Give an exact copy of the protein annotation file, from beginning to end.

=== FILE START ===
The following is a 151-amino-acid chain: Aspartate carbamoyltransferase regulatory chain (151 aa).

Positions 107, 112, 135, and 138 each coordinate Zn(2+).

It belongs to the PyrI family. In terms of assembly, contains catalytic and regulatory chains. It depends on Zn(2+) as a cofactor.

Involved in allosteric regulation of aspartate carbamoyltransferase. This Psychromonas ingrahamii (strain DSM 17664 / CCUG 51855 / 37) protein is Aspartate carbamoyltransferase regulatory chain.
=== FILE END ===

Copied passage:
The following is a 151-amino-acid chain: Aspartate carbamoyltransferase regulatory chain (151 aa).

Positions 107, 112, 135, and 138 each coordinate Zn(2+).

It belongs to the PyrI family. In terms of assembly, contains catalytic and regulatory chains. It depends on Zn(2+) as a cofactor.

Involved in allosteric regulation of aspartate carbamoyltransferase. This Psychromonas ingrahamii (strain DSM 17664 / CCUG 51855 / 37) protein is Aspartate carbamoyltransferase regulatory chain.